Freeze/thaw conditioning of sludges has been shown to be an effective and economical method of sludge dewatering especially for areas where natural freezing is possible. Freeze treatment dehydrates the sludge particles by freezing the water associated to the floc and upon thawing an easily drainable granular type of material is obtained. The solid content of the freeze/thawed sludge from specially designed freezing beds ranges from 30% to as high as 60%.
Pathogen reduction capacity of freeze/thaw conditioning has not been evaluated. The purpose of this study is to determine the variables affecting the pathogen reduction in freeze/thaw sludge conditioning. Previous research has shown that freezing rate, time in the frozen state, and temperature all influence the condition of the freeze/thawed sludge, and these are chosen to be the independent variables of the research. The three microorganisms- salmonella, fecal coliforms and plaque forming units for viruses-are chosen to be the dependent variables, since they best represent the other pathogenic microorganisms.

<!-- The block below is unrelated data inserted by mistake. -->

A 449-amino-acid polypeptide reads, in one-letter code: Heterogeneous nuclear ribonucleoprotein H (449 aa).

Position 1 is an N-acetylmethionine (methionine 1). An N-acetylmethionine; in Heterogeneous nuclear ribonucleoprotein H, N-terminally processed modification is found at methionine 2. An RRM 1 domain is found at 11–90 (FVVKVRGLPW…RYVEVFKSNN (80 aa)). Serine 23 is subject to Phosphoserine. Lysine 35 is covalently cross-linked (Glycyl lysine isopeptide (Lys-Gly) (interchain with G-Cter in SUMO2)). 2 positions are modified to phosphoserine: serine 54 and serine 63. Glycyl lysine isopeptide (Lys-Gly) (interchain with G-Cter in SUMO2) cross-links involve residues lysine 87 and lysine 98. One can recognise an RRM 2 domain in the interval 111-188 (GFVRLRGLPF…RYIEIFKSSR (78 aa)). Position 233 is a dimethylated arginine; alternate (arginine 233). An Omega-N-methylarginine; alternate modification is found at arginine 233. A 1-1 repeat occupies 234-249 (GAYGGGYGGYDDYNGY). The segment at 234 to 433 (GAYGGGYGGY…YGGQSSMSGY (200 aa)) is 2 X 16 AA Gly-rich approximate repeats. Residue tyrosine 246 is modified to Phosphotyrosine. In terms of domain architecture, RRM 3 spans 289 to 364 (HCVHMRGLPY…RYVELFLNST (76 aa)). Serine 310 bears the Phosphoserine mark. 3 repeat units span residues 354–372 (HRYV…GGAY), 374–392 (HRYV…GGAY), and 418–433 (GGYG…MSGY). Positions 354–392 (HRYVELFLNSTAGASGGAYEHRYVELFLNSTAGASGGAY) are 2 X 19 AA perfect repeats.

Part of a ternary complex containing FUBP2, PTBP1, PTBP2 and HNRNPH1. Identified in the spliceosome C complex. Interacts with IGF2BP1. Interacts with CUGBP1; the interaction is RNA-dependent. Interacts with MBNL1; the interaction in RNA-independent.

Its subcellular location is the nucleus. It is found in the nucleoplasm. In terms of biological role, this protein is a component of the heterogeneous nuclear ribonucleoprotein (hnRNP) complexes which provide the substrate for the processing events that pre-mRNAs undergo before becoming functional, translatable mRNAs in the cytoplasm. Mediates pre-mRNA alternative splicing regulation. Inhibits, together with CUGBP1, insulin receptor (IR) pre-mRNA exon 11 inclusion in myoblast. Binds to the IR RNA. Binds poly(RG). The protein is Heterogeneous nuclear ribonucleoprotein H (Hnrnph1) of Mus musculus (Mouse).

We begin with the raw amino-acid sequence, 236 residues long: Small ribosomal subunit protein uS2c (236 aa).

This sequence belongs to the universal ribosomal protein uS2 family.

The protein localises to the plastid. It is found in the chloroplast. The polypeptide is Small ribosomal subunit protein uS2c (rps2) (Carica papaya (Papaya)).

Three different rates, four different temperatures and three different times of freezing are tested for their effects on the reduction of the three selected microorganisms.
Results indicate that all of the parameters, time, rate and temperature of freezing have significant effects on the reduction of the indicator microorganisms.